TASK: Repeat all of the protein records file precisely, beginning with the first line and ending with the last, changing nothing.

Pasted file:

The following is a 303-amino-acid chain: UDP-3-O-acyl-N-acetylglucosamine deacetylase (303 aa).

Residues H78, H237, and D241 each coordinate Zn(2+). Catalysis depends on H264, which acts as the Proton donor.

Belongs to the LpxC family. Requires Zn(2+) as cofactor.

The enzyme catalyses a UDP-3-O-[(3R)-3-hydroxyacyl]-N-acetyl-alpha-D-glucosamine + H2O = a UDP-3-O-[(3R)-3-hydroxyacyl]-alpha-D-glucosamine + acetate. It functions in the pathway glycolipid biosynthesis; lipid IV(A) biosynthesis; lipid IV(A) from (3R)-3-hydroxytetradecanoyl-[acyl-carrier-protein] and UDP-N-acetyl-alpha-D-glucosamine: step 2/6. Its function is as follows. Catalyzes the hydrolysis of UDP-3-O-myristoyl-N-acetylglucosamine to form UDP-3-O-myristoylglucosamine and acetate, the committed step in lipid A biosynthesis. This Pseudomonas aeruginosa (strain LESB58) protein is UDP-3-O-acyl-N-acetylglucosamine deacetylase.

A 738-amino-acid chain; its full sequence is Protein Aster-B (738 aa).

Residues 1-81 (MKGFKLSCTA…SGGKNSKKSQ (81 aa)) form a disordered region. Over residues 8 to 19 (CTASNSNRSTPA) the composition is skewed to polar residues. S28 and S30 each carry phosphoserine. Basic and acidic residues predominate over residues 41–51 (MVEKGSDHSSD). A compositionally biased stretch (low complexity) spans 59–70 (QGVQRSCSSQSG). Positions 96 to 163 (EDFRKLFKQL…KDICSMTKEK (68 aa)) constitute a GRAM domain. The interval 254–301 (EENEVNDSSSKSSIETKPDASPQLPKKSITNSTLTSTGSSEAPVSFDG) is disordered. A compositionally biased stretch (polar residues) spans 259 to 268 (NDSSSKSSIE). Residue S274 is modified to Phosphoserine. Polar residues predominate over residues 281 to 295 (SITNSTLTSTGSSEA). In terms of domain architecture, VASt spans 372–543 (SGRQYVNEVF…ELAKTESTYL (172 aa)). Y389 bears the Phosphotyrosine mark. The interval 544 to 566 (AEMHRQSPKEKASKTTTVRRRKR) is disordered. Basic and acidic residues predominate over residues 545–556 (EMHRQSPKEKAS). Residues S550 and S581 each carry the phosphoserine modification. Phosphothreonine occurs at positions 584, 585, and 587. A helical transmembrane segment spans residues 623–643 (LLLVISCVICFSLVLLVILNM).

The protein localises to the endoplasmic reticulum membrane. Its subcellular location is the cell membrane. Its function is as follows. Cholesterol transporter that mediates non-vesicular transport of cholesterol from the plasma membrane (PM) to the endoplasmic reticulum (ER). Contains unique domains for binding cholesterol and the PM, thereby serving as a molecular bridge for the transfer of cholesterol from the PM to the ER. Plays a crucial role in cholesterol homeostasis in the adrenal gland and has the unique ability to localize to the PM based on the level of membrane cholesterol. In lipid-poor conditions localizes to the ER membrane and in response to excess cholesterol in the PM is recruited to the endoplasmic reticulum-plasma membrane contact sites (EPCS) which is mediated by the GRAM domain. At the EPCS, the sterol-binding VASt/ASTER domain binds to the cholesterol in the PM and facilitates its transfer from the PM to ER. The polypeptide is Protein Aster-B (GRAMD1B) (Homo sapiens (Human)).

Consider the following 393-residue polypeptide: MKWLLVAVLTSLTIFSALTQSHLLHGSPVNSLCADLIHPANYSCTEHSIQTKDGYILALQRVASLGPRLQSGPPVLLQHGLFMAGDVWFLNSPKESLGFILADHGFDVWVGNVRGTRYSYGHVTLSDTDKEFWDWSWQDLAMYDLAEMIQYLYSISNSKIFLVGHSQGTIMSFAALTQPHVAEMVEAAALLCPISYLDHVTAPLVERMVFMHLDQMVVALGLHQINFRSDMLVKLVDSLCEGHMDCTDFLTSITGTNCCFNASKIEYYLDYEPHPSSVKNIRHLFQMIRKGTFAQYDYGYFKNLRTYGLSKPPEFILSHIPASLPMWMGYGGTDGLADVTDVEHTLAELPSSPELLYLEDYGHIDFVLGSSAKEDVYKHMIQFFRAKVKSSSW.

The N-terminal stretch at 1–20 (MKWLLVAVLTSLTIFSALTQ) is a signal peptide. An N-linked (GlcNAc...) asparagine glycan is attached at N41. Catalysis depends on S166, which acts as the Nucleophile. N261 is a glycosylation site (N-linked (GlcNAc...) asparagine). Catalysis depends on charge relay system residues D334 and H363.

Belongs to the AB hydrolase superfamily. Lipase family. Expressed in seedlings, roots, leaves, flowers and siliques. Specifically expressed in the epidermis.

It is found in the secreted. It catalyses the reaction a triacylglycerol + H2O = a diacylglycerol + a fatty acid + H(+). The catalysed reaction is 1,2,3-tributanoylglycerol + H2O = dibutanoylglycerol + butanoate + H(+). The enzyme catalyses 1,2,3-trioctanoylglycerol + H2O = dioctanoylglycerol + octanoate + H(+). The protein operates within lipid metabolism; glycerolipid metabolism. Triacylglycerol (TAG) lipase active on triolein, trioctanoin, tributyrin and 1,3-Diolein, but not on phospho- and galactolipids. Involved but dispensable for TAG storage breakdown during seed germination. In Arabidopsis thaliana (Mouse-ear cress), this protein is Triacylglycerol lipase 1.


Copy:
The following is a 303-amino-acid chain: UDP-3-O-acyl-N-acetylglucosamine deacetylase (303 aa).

Residues H78, H237, and D241 each coordinate Zn(2+). Catalysis depends on H264, which acts as the Proton donor.

Belongs to the LpxC family. Requires Zn(2+) as cofactor.

The enzyme catalyses a UDP-3-O-[(3R)-3-hydroxyacyl]-N-acetyl-alpha-D-glucosamine + H2O = a UDP-3-O-[(3R)-3-hydroxyacyl]-alpha-D-glucosamine + acetate. It functions in the pathway glycolipid biosynthesis; lipid IV(A) biosynthesis; lipid IV(A) from (3R)-3-hydroxytetradecanoyl-[acyl-carrier-protein] and UDP-N-acetyl-alpha-D-glucosamine: step 2/6. Its function is as follows. Catalyzes the hydrolysis of UDP-3-O-myristoyl-N-acetylglucosamine to form UDP-3-O-myristoylglucosamine and acetate, the committed step in lipid A biosynthesis. This Pseudomonas aeruginosa (strain LESB58) protein is UDP-3-O-acyl-N-acetylglucosamine deacetylase.

A 738-amino-acid chain; its full sequence is Protein Aster-B (738 aa).

Residues 1-81 (MKGFKLSCTA…SGGKNSKKSQ (81 aa)) form a disordered region. Over residues 8 to 19 (CTASNSNRSTPA) the composition is skewed to polar residues. S28 and S30 each carry phosphoserine. Basic and acidic residues predominate over residues 41–51 (MVEKGSDHSSD). A compositionally biased stretch (low complexity) spans 59–70 (QGVQRSCSSQSG). Positions 96 to 163 (EDFRKLFKQL…KDICSMTKEK (68 aa)) constitute a GRAM domain. The interval 254–301 (EENEVNDSSSKSSIETKPDASPQLPKKSITNSTLTSTGSSEAPVSFDG) is disordered. A compositionally biased stretch (polar residues) spans 259 to 268 (NDSSSKSSIE). Residue S274 is modified to Phosphoserine. Polar residues predominate over residues 281 to 295 (SITNSTLTSTGSSEA). In terms of domain architecture, VASt spans 372–543 (SGRQYVNEVF…ELAKTESTYL (172 aa)). Y389 bears the Phosphotyrosine mark. The interval 544 to 566 (AEMHRQSPKEKASKTTTVRRRKR) is disordered. Basic and acidic residues predominate over residues 545–556 (EMHRQSPKEKAS). Residues S550 and S581 each carry the phosphoserine modification. Phosphothreonine occurs at positions 584, 585, and 587. A helical transmembrane segment spans residues 623–643 (LLLVISCVICFSLVLLVILNM).

The protein localises to the endoplasmic reticulum membrane. Its subcellular location is the cell membrane. Its function is as follows. Cholesterol transporter that mediates non-vesicular transport of cholesterol from the plasma membrane (PM) to the endoplasmic reticulum (ER). Contains unique domains for binding cholesterol and the PM, thereby serving as a molecular bridge for the transfer of cholesterol from the PM to the ER. Plays a crucial role in cholesterol homeostasis in the adrenal gland and has the unique ability to localize to the PM based on the level of membrane cholesterol. In lipid-poor conditions localizes to the ER membrane and in response to excess cholesterol in the PM is recruited to the endoplasmic reticulum-plasma membrane contact sites (EPCS) which is mediated by the GRAM domain. At the EPCS, the sterol-binding VASt/ASTER domain binds to the cholesterol in the PM and facilitates its transfer from the PM to ER. The polypeptide is Protein Aster-B (GRAMD1B) (Homo sapiens (Human)).

Consider the following 393-residue polypeptide: MKWLLVAVLTSLTIFSALTQSHLLHGSPVNSLCADLIHPANYSCTEHSIQTKDGYILALQRVASLGPRLQSGPPVLLQHGLFMAGDVWFLNSPKESLGFILADHGFDVWVGNVRGTRYSYGHVTLSDTDKEFWDWSWQDLAMYDLAEMIQYLYSISNSKIFLVGHSQGTIMSFAALTQPHVAEMVEAAALLCPISYLDHVTAPLVERMVFMHLDQMVVALGLHQINFRSDMLVKLVDSLCEGHMDCTDFLTSITGTNCCFNASKIEYYLDYEPHPSSVKNIRHLFQMIRKGTFAQYDYGYFKNLRTYGLSKPPEFILSHIPASLPMWMGYGGTDGLADVTDVEHTLAELPSSPELLYLEDYGHIDFVLGSSAKEDVYKHMIQFFRAKVKSSSW.

The N-terminal stretch at 1–20 (MKWLLVAVLTSLTIFSALTQ) is a signal peptide. An N-linked (GlcNAc...) asparagine glycan is attached at N41. Catalysis depends on S166, which acts as the Nucleophile. N261 is a glycosylation site (N-linked (GlcNAc...) asparagine). Catalysis depends on charge relay system residues D334 and H363.

Belongs to the AB hydrolase superfamily. Lipase family. Expressed in seedlings, roots, leaves, flowers and siliques. Specifically expressed in the epidermis.

It is found in the secreted. It catalyses the reaction a triacylglycerol + H2O = a diacylglycerol + a fatty acid + H(+). The catalysed reaction is 1,2,3-tributanoylglycerol + H2O = dibutanoylglycerol + butanoate + H(+). The enzyme catalyses 1,2,3-trioctanoylglycerol + H2O = dioctanoylglycerol + octanoate + H(+). The protein operates within lipid metabolism; glycerolipid metabolism. Triacylglycerol (TAG) lipase active on triolein, trioctanoin, tributyrin and 1,3-Diolein, but not on phospho- and galactolipids. Involved but dispensable for TAG storage breakdown during seed germination. In Arabidopsis thaliana (Mouse-ear cress), this protein is Triacylglycerol lipase 1.